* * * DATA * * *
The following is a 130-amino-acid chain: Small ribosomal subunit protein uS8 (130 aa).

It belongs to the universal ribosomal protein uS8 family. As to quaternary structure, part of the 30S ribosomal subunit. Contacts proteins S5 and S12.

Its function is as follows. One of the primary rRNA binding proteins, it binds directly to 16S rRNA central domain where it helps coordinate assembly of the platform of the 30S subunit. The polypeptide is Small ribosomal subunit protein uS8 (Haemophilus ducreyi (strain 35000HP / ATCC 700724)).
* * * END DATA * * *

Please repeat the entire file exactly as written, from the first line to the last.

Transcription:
The following is a 130-amino-acid chain: Small ribosomal subunit protein uS8 (130 aa).

It belongs to the universal ribosomal protein uS8 family. As to quaternary structure, part of the 30S ribosomal subunit. Contacts proteins S5 and S12.

Its function is as follows. One of the primary rRNA binding proteins, it binds directly to 16S rRNA central domain where it helps coordinate assembly of the platform of the 30S subunit. The polypeptide is Small ribosomal subunit protein uS8 (Haemophilus ducreyi (strain 35000HP / ATCC 700724)).